If you are a beekeeper you are going to have a lot of wax as a byproduct of your honey production. Maybe you are even more excited about the wax than the honey. There are just so many fun and useful things to do with this amazing resource but first you have to get it into a usable form. That means we have to melt and purify it.
Here are the things you'll need to replicate my process.
Cooler. Any kind and you aren't changing it so it will still be usable after this.
Brick or chunk of concrete.
Shingle. Not actually necessary but they get really hot and speed up the process.
Bowl or other container. Plan on designating one bowl for this as beeswax is almost permanent.
Cheesecloth or fabric. (I'm showing you both in this post)
Old window or other large piece of glass. A storm window is ideal.
A hot sunny day.
Line the cooler with aluminum foil. Place the brick in the bottom and arrange the shingle where you think it will absorb the most heat.
Put a little water in the bowl to allow the beeswax to be removed later in a single piece. Cover the bowl with cheesecloth or fabric and secure it around the edges. You can tie it, use a rubber band, but I have found these office clips to be the perfect thing for this. Pile your honeycomb on top. Lay the glass over the cooler and let the sun do its job.
It's very interesting to see what you come out with. Sometimes there are impurities and you need a second melting. I haven't had to do that though. The system is providing me with beautiful clean beeswax. There are some beautiful color variations. You can see how much melting has taken place after one hour.
This is a great thing to do with kids to teach a fun science lesson about solar power and heat.
Caution! Do not be fooled into thinking that this wax and water will not be hot. They will be HOT. You do not want to spill melted beeswax on your skin. The bowl has been so hot the last few times I did this that I had to use pot holders. BE CAREFUL.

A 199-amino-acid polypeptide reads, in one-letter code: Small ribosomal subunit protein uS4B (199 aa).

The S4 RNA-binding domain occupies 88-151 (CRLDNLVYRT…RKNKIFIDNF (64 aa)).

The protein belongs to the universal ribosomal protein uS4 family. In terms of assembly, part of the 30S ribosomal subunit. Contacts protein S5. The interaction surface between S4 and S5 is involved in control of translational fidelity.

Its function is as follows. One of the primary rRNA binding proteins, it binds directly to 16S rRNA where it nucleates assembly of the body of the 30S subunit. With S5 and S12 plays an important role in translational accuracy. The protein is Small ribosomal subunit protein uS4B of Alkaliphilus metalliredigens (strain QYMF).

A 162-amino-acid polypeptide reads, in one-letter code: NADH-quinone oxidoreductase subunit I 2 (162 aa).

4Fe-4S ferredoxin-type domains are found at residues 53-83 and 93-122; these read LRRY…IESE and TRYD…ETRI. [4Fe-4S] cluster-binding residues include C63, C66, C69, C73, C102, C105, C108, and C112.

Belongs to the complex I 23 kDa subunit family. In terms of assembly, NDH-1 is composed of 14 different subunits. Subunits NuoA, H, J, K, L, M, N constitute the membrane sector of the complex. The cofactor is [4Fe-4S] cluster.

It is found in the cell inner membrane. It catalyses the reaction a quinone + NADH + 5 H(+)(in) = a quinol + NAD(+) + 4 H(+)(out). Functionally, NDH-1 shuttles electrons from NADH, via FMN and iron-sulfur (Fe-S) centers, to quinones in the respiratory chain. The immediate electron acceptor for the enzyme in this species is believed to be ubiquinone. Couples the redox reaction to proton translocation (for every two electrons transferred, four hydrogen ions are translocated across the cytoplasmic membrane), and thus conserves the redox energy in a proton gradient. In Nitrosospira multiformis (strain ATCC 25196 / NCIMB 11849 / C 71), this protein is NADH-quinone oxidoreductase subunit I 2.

When it cools, remove the fabric with all the old comb and impurities in it.
Check out your beautiful clean beeswax floating on top of the water.
Once you gather all your needed supplies you can set this up in like one minute. I literally am doing it every single day right now because I had so much beeswax stored in my fridge all spring and summer.
I needed to process it to make room and this does a pretty small batch at a time.
This is perfect if you have a backyard beehive or two. I have seven and this process can still handle all of it but it helps that I have a whole refrigerator that I can fill with all my frames and wax to protect it from wax moths while I'm waiting to do this.
What is your preferred way to process your beeswax?
Next time I'm going to share how to make the reusable food wraps that I made using this wax!
I'm not sure I understand completely - what is a cooler in the US? Is it just an insulated box or bag that keeps food cool? Do you have soft water where you are or do you use rain water? I've heard hard water affects the look of the wax. I have used a Bain Marie to melt the wax before.ReplyDelete
Yes, a cooler is an insulated container (they vary in size) for keeping food cold for outdoor activities such as picnics or sporting events. They are usually insulated plastic or Styrofoam. We have fabulous water in my city. It doesn't seem like it would matter though since the wax expresses all of it and floats on top. Of course, you can always use any metal container or double boiler type set up, but this is a fun way to let the sun do the work. I get a variety of colors even though the water is all the same. I do think if it gets over heated it can be discolored though.Delete
Here's a link about our water in this area: http://www.waterworld.com/articles/print/volume-19/issue-11/washington-update/memphis-water-termed-sweetest-in-the-world.html
Did you do large batches in your Bain Marie?